Inspired by a question if it is allowed to use a Kindle during a flight, I'm wondering if it is okay to use a GPS watch like this.

I use this for practice purpose, but it is also my normal watch. I don't see any special setting to turn of the GPS, so do I have to leave the watch at home? Or do I have to remove the battery?

The same problem with my digital camera which has a built in GPS receiver to geotag a picture. Is it a problem if this GPS receiver is working during a flight?

  • 1
    As a side note, it seems to be pretty hard to get GPS receivers to work inside a commercial plane. I've tried with my smartphone on several flights, and I could only get it to work temporarily when I was pressing the phone up against the window.
    – jrdioko
    Commented Sep 22, 2011 at 17:36
  • 2
    that's because most smartphones suffer from 2 things when it comes to "GPS": 1) they're not GPS but triangulate cellphone towers and/or 2) the antenna/receiver is of extremely low power and simply can't get a signal inside that metal tube (or inside a car unless pressed against the window)
    – jwenting
    Commented Feb 2, 2012 at 6:33
  • 1
    @jwenting, That is not true. Almost all smartphones have a real GPS receiver. They can compute a position based off of triangulation if the GPS receiver can't get a signal, but the GPS receiver is the primary source of location information on almost every smartphone ever made (some old Palm ones didn't have them, but almost all Android and iPhones did, as far as I know.)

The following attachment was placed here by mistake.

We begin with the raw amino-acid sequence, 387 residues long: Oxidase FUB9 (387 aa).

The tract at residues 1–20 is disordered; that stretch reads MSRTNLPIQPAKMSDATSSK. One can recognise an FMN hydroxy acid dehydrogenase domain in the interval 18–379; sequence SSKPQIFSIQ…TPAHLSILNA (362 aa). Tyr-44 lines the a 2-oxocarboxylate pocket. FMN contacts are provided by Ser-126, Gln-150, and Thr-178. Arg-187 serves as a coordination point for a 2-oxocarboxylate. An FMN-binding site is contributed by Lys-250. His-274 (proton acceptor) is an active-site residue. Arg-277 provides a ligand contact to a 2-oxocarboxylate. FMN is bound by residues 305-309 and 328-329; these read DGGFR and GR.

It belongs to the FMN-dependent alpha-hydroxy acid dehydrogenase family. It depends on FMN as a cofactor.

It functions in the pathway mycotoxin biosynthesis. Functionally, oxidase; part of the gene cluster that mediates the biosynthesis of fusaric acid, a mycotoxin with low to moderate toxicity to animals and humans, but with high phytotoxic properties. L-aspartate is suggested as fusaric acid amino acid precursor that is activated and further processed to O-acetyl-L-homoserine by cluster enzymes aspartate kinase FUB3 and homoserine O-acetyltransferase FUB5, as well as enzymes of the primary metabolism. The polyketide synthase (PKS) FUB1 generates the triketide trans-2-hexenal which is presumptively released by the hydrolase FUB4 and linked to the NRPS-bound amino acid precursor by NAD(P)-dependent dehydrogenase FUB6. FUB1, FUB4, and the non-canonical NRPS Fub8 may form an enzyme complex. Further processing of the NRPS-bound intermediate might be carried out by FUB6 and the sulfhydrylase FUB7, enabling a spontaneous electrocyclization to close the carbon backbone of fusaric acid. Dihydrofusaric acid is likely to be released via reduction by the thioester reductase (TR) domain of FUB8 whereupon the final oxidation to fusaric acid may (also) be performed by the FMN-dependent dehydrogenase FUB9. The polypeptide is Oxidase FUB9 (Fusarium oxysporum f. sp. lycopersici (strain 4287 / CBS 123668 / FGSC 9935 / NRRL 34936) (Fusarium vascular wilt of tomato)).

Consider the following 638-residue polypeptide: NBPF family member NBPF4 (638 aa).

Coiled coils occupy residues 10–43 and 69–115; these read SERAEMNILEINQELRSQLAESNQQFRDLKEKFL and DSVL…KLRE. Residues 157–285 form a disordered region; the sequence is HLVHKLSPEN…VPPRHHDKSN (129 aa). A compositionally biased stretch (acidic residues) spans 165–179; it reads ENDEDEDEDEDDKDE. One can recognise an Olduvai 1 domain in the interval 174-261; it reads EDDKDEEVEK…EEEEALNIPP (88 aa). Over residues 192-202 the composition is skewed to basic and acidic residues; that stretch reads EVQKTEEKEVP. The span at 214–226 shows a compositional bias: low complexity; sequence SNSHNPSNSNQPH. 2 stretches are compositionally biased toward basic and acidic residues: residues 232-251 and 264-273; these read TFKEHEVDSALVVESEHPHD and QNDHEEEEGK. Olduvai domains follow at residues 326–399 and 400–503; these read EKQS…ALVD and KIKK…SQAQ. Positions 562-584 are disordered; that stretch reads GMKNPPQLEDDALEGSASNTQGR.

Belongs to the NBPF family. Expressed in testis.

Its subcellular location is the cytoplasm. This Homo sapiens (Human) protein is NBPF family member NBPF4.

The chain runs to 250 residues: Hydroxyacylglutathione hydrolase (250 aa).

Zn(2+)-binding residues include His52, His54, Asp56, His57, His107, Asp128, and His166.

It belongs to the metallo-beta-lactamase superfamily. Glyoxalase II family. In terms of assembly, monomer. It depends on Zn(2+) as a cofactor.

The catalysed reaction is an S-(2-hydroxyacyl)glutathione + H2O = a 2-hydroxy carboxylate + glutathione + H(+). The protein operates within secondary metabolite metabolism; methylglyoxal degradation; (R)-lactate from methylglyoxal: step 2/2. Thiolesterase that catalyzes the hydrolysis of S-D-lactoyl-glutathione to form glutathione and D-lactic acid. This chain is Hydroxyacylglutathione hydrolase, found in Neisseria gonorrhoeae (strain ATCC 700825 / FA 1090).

– reirab
    Commented Mar 22, 2014 at 3:40
  • @reirab 1) 2 years ago that was not the case, 2) even today most will use triangulation on towers because it's more energy efficient. Your assertion that (almost) all cellphones have always had actual GPS receivers is dead wrong.
    – jwenting
    Commented Mar 23, 2014 at 15:35
  • 1
    @jwenting. I said almost all smartphones, not cell phones. And, yes, it was the case two years ago. Most phones that aren't smartphones don't have GPS receivers, but almost all smartphones do.
    – reirab
    Commented Mar 23, 2014 at 19:09

4 Answers 4


GPS devices do not have an active transmitter (for devices that don't go online to fetch map data, that is); they work by calculating time signals broadcast at low power by a constellation of satellites. Since there's no active transmitter and GPS signals are broadcast anyway (modern aircraft navigation systems do use GPS onboard), a watch or a camera technically cannot cause interference at all.

  • Joe Mehaffey keeps a list. Last updated a year ago: gpsinformation.net/airgps/airgps.htm
    – mkennedy
    Commented Sep 6, 2011 at 14:56
  • 1
    That's rather wishful thinking. A GPS does not deliberately transmit a signal, of course, but all electronic devices give off some interference. The question is, how much? Commented Jan 11, 2012 at 16:28
  • Perhaps the better word would be it cannot make a noticeable interference compared to a device with an active transmitter. Commented Jan 11, 2012 at 20:30
  • any antenna is a transmitter, period. That's basic physics. BUT it's a transmitter whenever it is inside an electric field, not just when the device is turned on, so it's irrelevant :)
    – jwenting
    Commented Feb 2, 2012 at 6:35
  • 6